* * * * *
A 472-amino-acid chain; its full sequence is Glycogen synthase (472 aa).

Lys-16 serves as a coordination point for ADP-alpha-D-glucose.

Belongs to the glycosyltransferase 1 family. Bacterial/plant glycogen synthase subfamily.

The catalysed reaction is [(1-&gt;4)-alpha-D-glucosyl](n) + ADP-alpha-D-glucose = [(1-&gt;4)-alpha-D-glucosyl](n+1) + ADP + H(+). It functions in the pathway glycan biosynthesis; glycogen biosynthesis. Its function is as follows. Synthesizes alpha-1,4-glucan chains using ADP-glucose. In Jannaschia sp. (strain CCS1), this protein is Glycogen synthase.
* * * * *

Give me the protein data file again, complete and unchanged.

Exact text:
A 472-amino-acid chain; its full sequence is Glycogen synthase (472 aa).

Lys-16 serves as a coordination point for ADP-alpha-D-glucose.

Belongs to the glycosyltransferase 1 family. Bacterial/plant glycogen synthase subfamily.

The catalysed reaction is [(1-&gt;4)-alpha-D-glucosyl](n) + ADP-alpha-D-glucose = [(1-&gt;4)-alpha-D-glucosyl](n+1) + ADP + H(+). It functions in the pathway glycan biosynthesis; glycogen biosynthesis. Its function is as follows. Synthesizes alpha-1,4-glucan chains using ADP-glucose. In Jannaschia sp. (strain CCS1), this protein is Glycogen synthase.